Ethan Watters

Under CC license from Flickr user Boston Public Library. (https://www.flickr.com/photos/boston_public_library/13269647935) / Kilburn, B. W. (Benjamin West), 1827-1909 (photographer)

The shift in landscape is inevitable, especially when you live on a fault-line, like many of us on the West Coast do. A recent report from the US Geological survey found that California’s earthquake map extends over a wider area than previously thought, raising hazard estimates for places like San Jose and Vallejo while reducing estimates in Oakland.

This raises questions about what life in the Bay Area would be like after a major earthquake, and how prepared we are to cope with it.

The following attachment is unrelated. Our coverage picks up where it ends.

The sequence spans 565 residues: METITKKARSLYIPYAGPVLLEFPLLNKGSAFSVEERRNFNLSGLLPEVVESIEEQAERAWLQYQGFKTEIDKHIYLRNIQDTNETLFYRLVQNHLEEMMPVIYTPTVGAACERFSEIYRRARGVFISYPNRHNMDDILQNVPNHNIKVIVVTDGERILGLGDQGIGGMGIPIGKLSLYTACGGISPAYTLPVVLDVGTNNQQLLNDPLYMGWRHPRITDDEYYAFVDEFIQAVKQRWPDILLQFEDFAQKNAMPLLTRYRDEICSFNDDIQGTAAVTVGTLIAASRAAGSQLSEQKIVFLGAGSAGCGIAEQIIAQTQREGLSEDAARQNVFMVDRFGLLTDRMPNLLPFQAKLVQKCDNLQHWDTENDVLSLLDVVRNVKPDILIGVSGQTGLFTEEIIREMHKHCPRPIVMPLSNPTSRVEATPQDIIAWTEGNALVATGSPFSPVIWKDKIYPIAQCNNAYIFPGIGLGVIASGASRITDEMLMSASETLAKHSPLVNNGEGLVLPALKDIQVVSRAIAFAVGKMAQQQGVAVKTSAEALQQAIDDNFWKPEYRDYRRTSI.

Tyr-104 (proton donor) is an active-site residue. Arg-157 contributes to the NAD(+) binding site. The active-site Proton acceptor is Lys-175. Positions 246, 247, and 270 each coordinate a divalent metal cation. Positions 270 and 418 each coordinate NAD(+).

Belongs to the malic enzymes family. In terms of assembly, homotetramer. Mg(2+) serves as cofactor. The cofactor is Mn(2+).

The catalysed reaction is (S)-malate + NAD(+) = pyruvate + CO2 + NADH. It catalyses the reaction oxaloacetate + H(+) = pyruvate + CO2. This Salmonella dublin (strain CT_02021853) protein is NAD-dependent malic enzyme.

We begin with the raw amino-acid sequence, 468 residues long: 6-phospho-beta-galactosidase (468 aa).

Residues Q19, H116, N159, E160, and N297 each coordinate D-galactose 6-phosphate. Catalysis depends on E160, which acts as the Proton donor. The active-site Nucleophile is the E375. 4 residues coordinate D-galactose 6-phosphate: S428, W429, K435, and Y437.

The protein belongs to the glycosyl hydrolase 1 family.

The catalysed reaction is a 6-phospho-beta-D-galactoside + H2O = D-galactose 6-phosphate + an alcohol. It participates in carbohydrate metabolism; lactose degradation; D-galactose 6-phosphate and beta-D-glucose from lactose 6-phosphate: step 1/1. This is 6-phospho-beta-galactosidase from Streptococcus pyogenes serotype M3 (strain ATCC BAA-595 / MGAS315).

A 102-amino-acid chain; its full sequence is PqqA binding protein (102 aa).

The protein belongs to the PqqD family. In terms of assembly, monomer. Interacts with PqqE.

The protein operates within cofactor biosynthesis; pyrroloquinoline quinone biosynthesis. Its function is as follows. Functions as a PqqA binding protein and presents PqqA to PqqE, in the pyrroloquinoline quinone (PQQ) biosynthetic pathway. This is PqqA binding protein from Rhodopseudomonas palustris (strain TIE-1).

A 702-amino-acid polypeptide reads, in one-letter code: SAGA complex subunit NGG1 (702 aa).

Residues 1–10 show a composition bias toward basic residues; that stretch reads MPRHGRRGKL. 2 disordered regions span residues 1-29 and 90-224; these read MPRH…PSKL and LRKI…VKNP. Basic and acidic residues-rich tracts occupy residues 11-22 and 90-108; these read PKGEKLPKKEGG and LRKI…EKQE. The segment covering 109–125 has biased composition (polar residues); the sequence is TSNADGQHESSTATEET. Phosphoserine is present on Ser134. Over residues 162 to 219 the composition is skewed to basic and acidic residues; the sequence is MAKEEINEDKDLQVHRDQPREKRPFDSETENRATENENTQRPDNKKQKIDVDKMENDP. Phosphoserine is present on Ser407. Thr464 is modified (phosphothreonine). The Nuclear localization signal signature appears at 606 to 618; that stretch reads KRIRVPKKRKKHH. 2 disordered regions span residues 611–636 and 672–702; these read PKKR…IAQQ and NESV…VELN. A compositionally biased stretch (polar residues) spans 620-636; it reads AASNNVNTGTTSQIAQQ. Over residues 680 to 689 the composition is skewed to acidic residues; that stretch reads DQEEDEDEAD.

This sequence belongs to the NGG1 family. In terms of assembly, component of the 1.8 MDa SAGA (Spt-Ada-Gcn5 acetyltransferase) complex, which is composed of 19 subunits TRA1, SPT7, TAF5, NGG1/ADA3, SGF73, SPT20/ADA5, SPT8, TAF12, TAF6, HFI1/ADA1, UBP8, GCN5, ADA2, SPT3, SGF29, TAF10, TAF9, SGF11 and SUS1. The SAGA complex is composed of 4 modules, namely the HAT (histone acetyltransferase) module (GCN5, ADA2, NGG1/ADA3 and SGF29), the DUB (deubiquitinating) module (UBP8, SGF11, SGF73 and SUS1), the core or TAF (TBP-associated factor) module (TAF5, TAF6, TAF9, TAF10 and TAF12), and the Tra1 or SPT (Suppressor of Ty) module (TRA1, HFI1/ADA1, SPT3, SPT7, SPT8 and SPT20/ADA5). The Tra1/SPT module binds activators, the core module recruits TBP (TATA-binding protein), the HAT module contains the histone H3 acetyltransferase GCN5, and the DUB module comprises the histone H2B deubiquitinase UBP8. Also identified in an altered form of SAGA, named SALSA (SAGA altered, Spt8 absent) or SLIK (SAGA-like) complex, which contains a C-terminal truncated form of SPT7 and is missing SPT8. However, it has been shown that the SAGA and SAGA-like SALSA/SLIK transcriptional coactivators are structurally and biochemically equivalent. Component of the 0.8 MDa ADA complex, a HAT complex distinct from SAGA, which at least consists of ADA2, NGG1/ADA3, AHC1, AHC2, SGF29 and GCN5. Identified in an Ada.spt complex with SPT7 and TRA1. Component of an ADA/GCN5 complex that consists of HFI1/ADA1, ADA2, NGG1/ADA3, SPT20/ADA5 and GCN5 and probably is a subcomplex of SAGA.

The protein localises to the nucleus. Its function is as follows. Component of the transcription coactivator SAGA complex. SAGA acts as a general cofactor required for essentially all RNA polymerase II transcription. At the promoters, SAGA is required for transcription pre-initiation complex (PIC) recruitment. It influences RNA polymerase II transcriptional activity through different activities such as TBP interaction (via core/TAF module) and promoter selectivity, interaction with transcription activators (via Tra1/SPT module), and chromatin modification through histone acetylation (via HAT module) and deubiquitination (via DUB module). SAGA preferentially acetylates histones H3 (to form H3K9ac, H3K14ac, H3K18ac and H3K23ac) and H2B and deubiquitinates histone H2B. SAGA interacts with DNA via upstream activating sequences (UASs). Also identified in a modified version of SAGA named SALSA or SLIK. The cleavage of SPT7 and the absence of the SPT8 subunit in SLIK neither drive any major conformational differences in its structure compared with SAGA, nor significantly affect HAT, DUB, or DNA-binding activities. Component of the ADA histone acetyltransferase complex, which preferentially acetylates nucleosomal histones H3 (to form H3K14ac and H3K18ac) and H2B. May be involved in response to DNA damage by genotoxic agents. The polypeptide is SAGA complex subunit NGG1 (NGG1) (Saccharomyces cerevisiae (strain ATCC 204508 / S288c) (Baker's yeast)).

Recently, KALW’s Jon Atkinson headed out to Dolores Park to ask the resident young adults there about marriage. He mostly heard the words “outdated,” and “unnecessary” (save for the words of one hopeful park-goer). And those who follow marriage trends wouldn’t be surprised. People like local author Ethan Watters says young people are consciously prolonging the time between graduating from college and starting a family. In the meantime, they form networks of support that sustain them: groups of friends, neighbors, acquaintances, co-workers, and classmates who form a kind of family.